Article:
Sounds to me like your yeasts concentrations are weak.  Your starter is living organisms and feeding them flour everyday in the cold fridge is just not enough to raise bread.   Feeding, allowing them to go thru several generations at warmer temperatures is important.   Sounds to me like the yeasts are just too cold and there's not enough of them.  Bring the starter out of the fridge and feed 2 times a day, every 12 hours and put them at about 75°F.  Feed them twice as much flour as you have starter (by weight) and add the water to make a wet paste, like toothpaste.  Reduce your starter to a spoonful or two each time you feed it.  Do that for a few days.

Then when you want to refrigerate the starter, let it have a few warm hours before you tuck it into the refrigerator.  You don't need to add flour to it while it's there, just treat it like a storage jar and take a spoonful out to feed and grow overnight to use into a recipe the following morning.  You can keep it like that for a week or two.  Then when you want to refresh it, take a few spoons of starter (add water and flour) and let it mature 12 hours.  Then reduce to a spoonful, feed again and refrigerate after a few hours warm time.  This will keep your yeasts happy.


AnnaInMD's picture

ever since the temps dropped 20 degrees, my bread decided to play dead.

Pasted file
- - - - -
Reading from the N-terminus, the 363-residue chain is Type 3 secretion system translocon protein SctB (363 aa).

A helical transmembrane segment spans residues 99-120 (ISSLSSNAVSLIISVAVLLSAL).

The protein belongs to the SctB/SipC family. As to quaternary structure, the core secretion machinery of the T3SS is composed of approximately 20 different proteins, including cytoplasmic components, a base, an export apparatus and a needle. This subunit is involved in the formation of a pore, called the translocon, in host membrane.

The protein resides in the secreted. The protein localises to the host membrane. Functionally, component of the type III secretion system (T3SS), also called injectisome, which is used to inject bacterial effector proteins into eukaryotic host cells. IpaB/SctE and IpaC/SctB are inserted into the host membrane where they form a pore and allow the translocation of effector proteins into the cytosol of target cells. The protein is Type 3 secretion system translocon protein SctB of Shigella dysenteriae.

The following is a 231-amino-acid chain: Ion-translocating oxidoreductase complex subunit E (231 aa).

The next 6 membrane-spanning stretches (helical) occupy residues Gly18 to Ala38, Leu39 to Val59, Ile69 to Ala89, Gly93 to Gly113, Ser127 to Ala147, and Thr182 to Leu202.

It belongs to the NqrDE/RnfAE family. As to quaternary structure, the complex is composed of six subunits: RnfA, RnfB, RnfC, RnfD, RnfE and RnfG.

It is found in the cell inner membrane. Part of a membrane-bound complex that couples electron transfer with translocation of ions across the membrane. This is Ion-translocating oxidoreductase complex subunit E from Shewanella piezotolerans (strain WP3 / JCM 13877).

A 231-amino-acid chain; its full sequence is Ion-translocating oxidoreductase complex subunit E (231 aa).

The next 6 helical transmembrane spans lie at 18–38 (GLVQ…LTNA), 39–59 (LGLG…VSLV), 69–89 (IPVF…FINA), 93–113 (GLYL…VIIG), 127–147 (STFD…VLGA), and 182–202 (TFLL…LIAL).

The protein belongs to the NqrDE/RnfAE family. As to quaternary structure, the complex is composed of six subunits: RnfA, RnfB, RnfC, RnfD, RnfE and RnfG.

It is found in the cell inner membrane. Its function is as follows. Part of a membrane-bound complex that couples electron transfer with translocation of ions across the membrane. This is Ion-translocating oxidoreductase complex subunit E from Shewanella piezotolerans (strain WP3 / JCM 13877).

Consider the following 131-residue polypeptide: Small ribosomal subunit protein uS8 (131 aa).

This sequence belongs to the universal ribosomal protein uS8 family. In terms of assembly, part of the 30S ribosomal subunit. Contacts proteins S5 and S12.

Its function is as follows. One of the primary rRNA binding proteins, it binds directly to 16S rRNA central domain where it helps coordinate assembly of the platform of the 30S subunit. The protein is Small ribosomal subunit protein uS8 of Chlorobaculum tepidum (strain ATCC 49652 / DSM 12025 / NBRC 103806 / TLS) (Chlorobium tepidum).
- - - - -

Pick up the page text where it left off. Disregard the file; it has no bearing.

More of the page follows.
Argh !!

sanchiro's picture

I just baked three sourdough loaves tonight, one a torpedo and the other two rounds. They were shaped well in the proofing pans (steel pans lined with lightly floured towels) and yet once I turned them out, when the oven was hot and ready, they deflated signicantly, despite my transferring them very gently.

The crumb is great, with lots of gas pockets, taste is great, just they are all three rather flat. I think I didn't get a really tight membrane on each before letting rise. Should I be reshaping just before baking or just leave alone after proofing an hour or two and put in to bake?

Mini Oven's picture
Mini Oven

You might be shaping for final rise too early or the dough needs stretches and folds to build up the structure so that the final rise holds.  Use the search box or check out the videos on stretch and fold.  

Deflating is most often an indication of overproofing so get that dough into the oven sooner before it is double, more like 3/4 risen and let the oven do the rest.